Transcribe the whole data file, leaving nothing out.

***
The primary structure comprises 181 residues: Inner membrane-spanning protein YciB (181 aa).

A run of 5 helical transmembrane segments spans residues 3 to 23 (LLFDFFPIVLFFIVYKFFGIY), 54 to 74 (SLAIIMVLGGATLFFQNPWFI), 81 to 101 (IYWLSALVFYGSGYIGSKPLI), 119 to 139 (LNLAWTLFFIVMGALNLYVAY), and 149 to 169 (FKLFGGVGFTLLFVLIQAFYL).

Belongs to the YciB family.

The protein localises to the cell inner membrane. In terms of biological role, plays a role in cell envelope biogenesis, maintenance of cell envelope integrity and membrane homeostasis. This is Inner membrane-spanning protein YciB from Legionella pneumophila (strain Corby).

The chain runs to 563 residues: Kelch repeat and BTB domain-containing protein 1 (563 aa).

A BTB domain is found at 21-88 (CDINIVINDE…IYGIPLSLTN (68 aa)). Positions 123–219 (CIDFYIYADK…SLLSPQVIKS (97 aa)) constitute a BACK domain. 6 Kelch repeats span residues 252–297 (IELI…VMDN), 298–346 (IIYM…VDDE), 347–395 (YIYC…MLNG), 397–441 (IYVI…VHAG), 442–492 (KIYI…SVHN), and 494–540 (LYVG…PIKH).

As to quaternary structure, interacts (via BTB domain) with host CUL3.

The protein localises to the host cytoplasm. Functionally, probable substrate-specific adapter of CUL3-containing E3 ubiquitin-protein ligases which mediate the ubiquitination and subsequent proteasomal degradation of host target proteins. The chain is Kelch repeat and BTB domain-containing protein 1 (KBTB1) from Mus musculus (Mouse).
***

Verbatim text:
The primary structure comprises 181 residues: Inner membrane-spanning protein YciB (181 aa).

A run of 5 helical transmembrane segments spans residues 3 to 23 (LLFDFFPIVLFFIVYKFFGIY), 54 to 74 (SLAIIMVLGGATLFFQNPWFI), 81 to 101 (IYWLSALVFYGSGYIGSKPLI), 119 to 139 (LNLAWTLFFIVMGALNLYVAY), and 149 to 169 (FKLFGGVGFTLLFVLIQAFYL).

Belongs to the YciB family.

The protein localises to the cell inner membrane. In terms of biological role, plays a role in cell envelope biogenesis, maintenance of cell envelope integrity and membrane homeostasis. This is Inner membrane-spanning protein YciB from Legionella pneumophila (strain Corby).

The chain runs to 563 residues: Kelch repeat and BTB domain-containing protein 1 (563 aa).

A BTB domain is found at 21-88 (CDINIVINDE…IYGIPLSLTN (68 aa)). Positions 123–219 (CIDFYIYADK…SLLSPQVIKS (97 aa)) constitute a BACK domain. 6 Kelch repeats span residues 252–297 (IELI…VMDN), 298–346 (IIYM…VDDE), 347–395 (YIYC…MLNG), 397–441 (IYVI…VHAG), 442–492 (KIYI…SVHN), and 494–540 (LYVG…PIKH).

As to quaternary structure, interacts (via BTB domain) with host CUL3.

The protein localises to the host cytoplasm. Functionally, probable substrate-specific adapter of CUL3-containing E3 ubiquitin-protein ligases which mediate the ubiquitination and subsequent proteasomal degradation of host target proteins. The chain is Kelch repeat and BTB domain-containing protein 1 (KBTB1) from Mus musculus (Mouse).